Safety issues when marketing your home
Julie Garton-Good, GRI, DREI

If you've decided to sell your home on your own, you may have gathered information from a variety of sources -- facts and forms from lenders about how to prequalify buyers, information on comparable properties to gauge what your home should be worth, and so on. At this point, you probably feel you've covered all the bases and are ready to launch your marketing campaign.

But, wait. What about safety issues? How do you know that potential buyers entering your home aren't there to "case it," steal your possessions or, heaven forbid, harm your family? While we all hate to think about the consequences of crime, taking precautions up front before you start to market your home is your best safety bet.

Here are some common sense steps to take:

  1. Pre-screen buyers. When buyers first call to inquire about your home, obtain their name, address and phone number, and ask whether or not they've talked to a lender to be prequalified or preapproved for a loan. Don't be too concerned that these types of questions might turn off a prospect. A buyer worthy of taking your time to tramp through your home will gladly offer this information. In fact, buyers who have spoken to lenders are usually more than happy to volunteer that they're financially approved. If you volunteer that you're collecting information very much like an agent would when working with a prospect, buyers will understand. And it's great for keeping a log of inquiries should something adverse happen in the future. You may want to assure prospective buyers that you'll be safeguarding the information you receive from them and won't use it to contact them in the future.
  2. Show your home by appointment only. Yes, you have a sign in the yard; but that doesn't mean that you have to open your door to anyone just "dropping by," especially after dark. In addition, it's best if you don't show the home alone. That way, if there's more than one buyer in the prospective group, you won't be spread too thin not being in all rooms at all times.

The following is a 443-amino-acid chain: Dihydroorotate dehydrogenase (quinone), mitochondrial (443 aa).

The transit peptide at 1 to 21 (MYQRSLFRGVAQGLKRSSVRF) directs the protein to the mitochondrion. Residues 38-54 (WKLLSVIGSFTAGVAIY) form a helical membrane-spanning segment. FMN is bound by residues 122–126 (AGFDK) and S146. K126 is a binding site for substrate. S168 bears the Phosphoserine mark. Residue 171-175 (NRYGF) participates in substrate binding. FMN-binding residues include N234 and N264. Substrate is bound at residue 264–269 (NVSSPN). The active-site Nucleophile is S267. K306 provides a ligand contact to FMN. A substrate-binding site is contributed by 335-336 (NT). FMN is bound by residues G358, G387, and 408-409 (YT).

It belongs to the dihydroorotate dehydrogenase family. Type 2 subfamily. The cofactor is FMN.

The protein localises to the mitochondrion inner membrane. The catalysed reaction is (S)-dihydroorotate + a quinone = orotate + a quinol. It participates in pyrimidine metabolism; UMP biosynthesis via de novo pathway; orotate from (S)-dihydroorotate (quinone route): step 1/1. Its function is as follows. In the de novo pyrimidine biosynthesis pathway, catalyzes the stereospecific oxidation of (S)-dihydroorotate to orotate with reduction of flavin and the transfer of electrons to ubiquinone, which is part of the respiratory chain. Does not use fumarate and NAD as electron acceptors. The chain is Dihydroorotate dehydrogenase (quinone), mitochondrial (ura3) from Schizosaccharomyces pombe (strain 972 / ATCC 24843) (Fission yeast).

3. Be well staffed at open houses. Having too few tour guides during an open house can invite trouble. One often reported scam is for couples posing as buyers to head in different directions. The female goes straight to the kitchen, the male goes to check out if the antique bed they have will fit in the bedroom. Later, the seller discovers jewelry, collectibles and heirlooms missing, often appropriated from dresser drawers while talking to the female accomplice in the kitchen. After an open house, check to make sure that the house is secure. It's not uncommon for a thief, posing as a buyer, to leave a window open in the basement or garage or an outside door ajar so they can obtain access later.

One way to avoid many of these problems is to list your home with a Realtor. Not only will the salesperson make appointments to show your home, you'll have peace of mind in knowing that the prospective buyers escorted through your home are legitimate buyers, financially qualified and ready to buy.

It may seem silly to worry about crime happening right in your own living room. But to stay oblivious can cause you and your family potentially much more heartache than a broken real estate sale. Take safety precautions when selling your home. Your "castle" and your family are worth it.